Conclusion: For patients with complicated orofacial conditions, both physiological and psychological problems should be taken into account, and also be managed in multidisciplinary approaches in a liaison system.
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  • Yukihiro Momota, Hideyuki Takano, Koichi Kani, Fumihiro Matsumoto, Kei ...
    2018 Volume 11 Issue 1 Pages 21-27
    Published: 2018
    Released: December 04, 2019
    JOURNALS FREE ACCESS
    Primary glossodynia is characterized by abnormal sensations such as tongue pain without pathological changes and is not fully understood. Primary glossodynia is reported to be associated with neurophathic pain. We describe the cases of 3 patients(2 males, 1 female, mean age 54.3 years, range 42-79 years) with primary glossodynia that was treated with the concomitant medication of pregabalin (50-300mg/day), tramadol hydrochloride/acetaminophen tablets (37.5/325-150/1,300mg/day), and powdered processed aconite roots (0.5-1.5mg/day). This medication remarkably relieved the patientsʼ primary glossodynia and promoted health-reated quality of life of them. Significant adverse events did not occur in any of the cases.
    This concomitant medication may be useful for the treatment of primary glossodynia.
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  • Mikiko Ito, Aiji Sato-Boku, Eri Umemura, Kenichi Kurita
    2018 Volume 11 Issue 1 Pages 29-35
    Published: 2018
    Released: December 04, 2019
    JOURNALS FREE ACCESS
    Patient: The patient was a male in his mid-40s. He had been suffering from lingual hypesthesia on the right side with a burning sensation for 2 months. He visited our liaison outpatient clinic which perform team medicine by dentists and psychiatrists. According to the letter of referral, his previous oral and maxillofacial surgeon decided to refer him to our liaison outpatient clinic since the CT imaging did not show any abnormality, and he was under strong psychosocial stress. Our team performed MRI to reconsider the possibility of trigeminal neuropathy due to an organic disease, as the patient has continued to complain of his oral symptom even after his psychosocial stress relieved and the sign of depressive mood ameliorated subsequently. The MRI image pointed out some sort of cerebral abnormal lesion which could cause trigeminal neuropathy. Thus the team referred him to the neurology physicians, which turned out as trigeminal neuropathy presenting right trigeminal hypesthesia and dysesthesia caused by some organic lesion in the brain. Although the oligoclonal band was negative, the possibility of multiple sclerosis was undeniable according to the clinical presentation of spatial and temporal frequency. Therefore, careful follow up by the department of neurology is continued.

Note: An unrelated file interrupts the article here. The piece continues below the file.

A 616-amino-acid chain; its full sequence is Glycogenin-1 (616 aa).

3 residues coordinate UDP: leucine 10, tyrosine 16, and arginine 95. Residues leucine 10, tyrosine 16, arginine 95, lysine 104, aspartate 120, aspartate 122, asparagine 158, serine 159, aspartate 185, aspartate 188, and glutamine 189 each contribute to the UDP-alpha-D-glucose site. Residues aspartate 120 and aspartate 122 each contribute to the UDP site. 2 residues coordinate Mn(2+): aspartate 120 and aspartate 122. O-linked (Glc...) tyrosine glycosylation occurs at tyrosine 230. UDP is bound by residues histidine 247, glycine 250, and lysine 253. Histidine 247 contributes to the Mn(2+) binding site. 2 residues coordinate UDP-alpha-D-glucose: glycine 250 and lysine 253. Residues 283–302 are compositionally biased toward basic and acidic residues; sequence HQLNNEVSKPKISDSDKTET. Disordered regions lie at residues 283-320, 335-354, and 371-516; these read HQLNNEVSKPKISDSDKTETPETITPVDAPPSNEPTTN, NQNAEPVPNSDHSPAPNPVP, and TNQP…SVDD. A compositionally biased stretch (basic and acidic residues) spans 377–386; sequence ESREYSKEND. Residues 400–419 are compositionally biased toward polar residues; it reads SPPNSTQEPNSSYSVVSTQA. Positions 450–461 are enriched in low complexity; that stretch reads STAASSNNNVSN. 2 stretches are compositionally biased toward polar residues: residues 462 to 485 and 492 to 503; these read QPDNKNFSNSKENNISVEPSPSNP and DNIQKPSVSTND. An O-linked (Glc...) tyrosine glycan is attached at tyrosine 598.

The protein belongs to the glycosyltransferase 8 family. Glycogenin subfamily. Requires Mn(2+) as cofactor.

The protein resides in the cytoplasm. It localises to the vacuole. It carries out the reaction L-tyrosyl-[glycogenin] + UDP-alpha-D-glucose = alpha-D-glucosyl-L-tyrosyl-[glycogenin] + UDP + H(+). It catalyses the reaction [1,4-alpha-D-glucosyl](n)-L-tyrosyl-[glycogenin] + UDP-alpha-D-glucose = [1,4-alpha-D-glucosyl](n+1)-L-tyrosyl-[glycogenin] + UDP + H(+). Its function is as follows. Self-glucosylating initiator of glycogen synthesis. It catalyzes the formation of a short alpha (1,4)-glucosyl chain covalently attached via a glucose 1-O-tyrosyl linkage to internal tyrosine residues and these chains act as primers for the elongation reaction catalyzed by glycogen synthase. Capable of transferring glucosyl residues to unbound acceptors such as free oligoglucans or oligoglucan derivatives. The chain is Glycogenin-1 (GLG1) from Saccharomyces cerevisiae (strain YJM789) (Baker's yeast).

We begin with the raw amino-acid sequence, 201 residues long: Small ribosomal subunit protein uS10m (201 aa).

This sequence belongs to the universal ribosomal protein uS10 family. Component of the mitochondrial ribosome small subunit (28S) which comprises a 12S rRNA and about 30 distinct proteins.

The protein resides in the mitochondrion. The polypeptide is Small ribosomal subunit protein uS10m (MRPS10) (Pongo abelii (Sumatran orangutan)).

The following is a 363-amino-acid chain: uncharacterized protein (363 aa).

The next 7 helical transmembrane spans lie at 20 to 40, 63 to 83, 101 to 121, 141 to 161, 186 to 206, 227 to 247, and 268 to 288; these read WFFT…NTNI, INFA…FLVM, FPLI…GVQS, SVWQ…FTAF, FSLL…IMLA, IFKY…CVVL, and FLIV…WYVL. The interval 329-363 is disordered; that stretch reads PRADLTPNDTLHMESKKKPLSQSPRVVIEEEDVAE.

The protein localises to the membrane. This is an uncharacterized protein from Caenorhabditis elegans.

Discussion : Pain and hypesthesia are subjective complaints. Therefore, information obtained by medical interviews and appropriate examinations are particularly important for the diagnosis. This case was difficult to diagnose as strong psychosocial stress was apparent. However, performing head MRI by our clinic leaded to the discovery of organic disease in the brain.
    Conclusions : This was a case first diagnosed as burning tongue caused by psychosocial stressor, but later diagnosed as some organic disease in the brain by collaboration and discussion by dentists and psychiatrists. We regarded this case as a valuable suggestive case in everyday clinical practice.
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  • Kosuke Kashiwagi, Tomoyasu Noguchi, Miho Nakamura, Atsushi Hanzawa, To ...
    2018 Volume 11 Issue 1 Pages 37-41
    Published: 2018
    Released: December 04, 2019
    JOURNALS FREE ACCESS
    Patient: A 37-year-old man experienced severe pain at the maxillary left second molar and orbital area. First, he visited an ophthalmology clinic ; however, his pain did not alleviate. Second, he visited a nearby dental clinic, where he was prescribed clarithromycin and loxoprofen sodium ; however, his symptom did not improve. Dental caries was detected and removed. However, the pulsating severe pain over the tooth and temporal region still occurred more than 5 times per day, and this symptom was accompanied by conjunctival hyperemia and nasal discharge. When the symptoms occurred, the patient exhibited restlessness in the clinic. Since, we first diagnosed his condition as cluster headache, oxygen was administered, following which the pain decreased. Subsequently, we consulted the physician at our hospital and the patient was prescribed sumatriptan succinate 100mg. However, the patient presented to us again after the symptoms recurred. At this time, we suspected paroxysmal hemicrania(PH) and prescribed indomethacin 50mg. The symptoms of toothache and headache alleviated. There has been no recurrence of pain since then.